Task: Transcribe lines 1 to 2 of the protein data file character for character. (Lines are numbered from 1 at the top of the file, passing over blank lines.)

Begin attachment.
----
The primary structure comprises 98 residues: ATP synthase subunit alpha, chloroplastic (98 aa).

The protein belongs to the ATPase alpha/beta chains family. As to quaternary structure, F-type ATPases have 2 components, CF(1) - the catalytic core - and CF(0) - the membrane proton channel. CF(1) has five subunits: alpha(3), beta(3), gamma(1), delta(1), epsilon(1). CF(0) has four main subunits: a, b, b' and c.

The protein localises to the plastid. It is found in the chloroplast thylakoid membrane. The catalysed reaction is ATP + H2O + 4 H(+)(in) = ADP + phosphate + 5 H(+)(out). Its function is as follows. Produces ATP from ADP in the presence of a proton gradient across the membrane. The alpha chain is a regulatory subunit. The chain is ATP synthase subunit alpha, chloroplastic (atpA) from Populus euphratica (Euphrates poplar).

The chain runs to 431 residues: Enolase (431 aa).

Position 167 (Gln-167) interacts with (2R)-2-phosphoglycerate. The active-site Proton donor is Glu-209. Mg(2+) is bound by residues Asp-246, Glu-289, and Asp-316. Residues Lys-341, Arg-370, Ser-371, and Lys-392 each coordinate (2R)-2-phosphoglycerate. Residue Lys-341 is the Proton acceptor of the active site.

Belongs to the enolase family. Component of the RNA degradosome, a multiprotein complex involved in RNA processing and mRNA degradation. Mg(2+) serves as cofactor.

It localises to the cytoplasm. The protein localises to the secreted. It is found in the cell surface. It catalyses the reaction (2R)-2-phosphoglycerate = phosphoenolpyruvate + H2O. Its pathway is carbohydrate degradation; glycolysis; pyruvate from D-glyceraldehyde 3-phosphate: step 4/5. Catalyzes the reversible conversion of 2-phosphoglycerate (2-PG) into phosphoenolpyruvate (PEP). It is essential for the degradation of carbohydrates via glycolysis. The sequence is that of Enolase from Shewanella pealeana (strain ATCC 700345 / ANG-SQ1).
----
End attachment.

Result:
The primary structure comprises 98 residues: ATP synthase subunit alpha, chloroplastic (98 aa).

The protein belongs to the ATPase alpha/beta chains family. As to quaternary structure, F-type ATPases have 2 components, CF(1) - the catalytic core - and CF(0) - the membrane proton channel. CF(1) has five subunits: alpha(3), beta(3), gamma(1), delta(1), epsilon(1). CF(0) has four main subunits: a, b, b' and c.